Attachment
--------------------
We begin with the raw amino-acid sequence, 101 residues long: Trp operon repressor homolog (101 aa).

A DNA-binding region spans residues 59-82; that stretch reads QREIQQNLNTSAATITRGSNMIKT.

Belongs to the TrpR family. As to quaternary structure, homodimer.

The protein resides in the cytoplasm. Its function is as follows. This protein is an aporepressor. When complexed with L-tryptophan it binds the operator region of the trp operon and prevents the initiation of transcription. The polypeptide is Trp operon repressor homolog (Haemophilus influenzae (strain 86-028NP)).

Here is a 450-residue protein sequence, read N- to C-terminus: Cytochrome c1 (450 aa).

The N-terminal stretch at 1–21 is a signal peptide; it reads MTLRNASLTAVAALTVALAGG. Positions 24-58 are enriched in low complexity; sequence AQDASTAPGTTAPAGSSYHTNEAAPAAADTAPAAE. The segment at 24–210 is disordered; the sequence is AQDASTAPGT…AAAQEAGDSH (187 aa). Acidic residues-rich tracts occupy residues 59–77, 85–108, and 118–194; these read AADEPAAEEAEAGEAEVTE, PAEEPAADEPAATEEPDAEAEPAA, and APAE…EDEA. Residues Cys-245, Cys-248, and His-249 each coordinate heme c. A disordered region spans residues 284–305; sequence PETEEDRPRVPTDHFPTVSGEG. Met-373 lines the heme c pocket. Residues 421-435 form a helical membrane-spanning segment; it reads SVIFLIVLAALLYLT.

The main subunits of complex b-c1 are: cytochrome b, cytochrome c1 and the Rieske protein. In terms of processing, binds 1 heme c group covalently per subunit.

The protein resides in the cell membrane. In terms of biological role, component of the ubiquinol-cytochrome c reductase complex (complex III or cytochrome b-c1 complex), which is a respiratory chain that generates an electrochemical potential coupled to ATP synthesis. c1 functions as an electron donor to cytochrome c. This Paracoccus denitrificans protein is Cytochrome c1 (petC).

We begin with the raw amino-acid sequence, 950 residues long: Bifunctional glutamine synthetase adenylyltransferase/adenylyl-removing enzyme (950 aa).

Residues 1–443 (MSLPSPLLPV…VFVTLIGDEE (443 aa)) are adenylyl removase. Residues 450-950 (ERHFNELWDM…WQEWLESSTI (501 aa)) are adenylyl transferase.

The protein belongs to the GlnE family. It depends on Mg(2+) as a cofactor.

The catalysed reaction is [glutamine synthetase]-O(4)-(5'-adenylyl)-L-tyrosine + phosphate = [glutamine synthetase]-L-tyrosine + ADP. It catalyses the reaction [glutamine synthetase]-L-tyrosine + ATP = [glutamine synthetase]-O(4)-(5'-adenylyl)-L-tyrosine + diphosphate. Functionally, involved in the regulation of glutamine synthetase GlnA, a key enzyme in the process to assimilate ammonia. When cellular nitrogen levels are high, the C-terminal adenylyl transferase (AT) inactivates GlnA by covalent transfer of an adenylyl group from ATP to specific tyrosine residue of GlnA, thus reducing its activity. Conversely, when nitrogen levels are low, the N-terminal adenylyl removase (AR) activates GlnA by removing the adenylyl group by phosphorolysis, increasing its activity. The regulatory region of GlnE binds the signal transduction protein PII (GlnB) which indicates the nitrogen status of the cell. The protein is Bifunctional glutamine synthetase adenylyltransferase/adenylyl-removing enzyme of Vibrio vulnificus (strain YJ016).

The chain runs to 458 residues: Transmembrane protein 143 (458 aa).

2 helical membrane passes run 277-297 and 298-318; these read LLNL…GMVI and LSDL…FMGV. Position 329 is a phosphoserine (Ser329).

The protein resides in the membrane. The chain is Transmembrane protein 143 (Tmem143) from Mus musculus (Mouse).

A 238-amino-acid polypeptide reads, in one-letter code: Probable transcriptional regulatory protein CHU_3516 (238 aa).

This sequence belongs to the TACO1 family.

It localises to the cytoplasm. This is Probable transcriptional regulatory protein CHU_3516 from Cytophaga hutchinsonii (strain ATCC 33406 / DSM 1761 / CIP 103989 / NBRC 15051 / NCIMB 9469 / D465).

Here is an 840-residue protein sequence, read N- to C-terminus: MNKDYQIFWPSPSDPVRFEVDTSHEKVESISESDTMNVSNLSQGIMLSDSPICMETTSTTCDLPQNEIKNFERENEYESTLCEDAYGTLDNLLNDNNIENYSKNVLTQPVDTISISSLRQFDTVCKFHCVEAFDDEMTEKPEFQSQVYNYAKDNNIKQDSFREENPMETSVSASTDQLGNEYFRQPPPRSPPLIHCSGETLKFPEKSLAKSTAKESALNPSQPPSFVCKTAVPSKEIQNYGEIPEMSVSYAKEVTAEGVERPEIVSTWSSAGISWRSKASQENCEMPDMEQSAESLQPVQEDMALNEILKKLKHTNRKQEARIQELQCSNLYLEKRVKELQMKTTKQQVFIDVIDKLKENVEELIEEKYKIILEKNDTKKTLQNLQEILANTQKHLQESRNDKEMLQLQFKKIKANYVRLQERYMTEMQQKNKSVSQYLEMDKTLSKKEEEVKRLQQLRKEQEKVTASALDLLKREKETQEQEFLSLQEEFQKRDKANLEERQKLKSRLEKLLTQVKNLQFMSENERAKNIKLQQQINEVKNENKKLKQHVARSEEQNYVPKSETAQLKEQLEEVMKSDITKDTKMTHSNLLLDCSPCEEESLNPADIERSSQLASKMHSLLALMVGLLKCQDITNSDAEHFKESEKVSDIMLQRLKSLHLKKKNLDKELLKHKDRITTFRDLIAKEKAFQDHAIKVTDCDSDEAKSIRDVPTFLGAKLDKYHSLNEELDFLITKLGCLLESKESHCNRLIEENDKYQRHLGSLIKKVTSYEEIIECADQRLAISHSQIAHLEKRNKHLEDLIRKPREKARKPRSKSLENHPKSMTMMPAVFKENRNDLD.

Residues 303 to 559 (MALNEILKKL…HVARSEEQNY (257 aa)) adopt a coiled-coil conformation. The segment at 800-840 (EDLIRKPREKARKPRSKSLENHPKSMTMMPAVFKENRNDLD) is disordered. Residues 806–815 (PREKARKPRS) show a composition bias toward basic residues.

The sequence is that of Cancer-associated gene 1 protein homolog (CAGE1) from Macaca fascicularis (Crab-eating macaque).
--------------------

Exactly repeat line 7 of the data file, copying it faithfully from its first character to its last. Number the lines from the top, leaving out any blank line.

The main subunits of complex b-c1 are: cytochrome b, cytochrome c1 and the Rieske protein. In terms of processing, binds 1 heme c group covalently per subunit.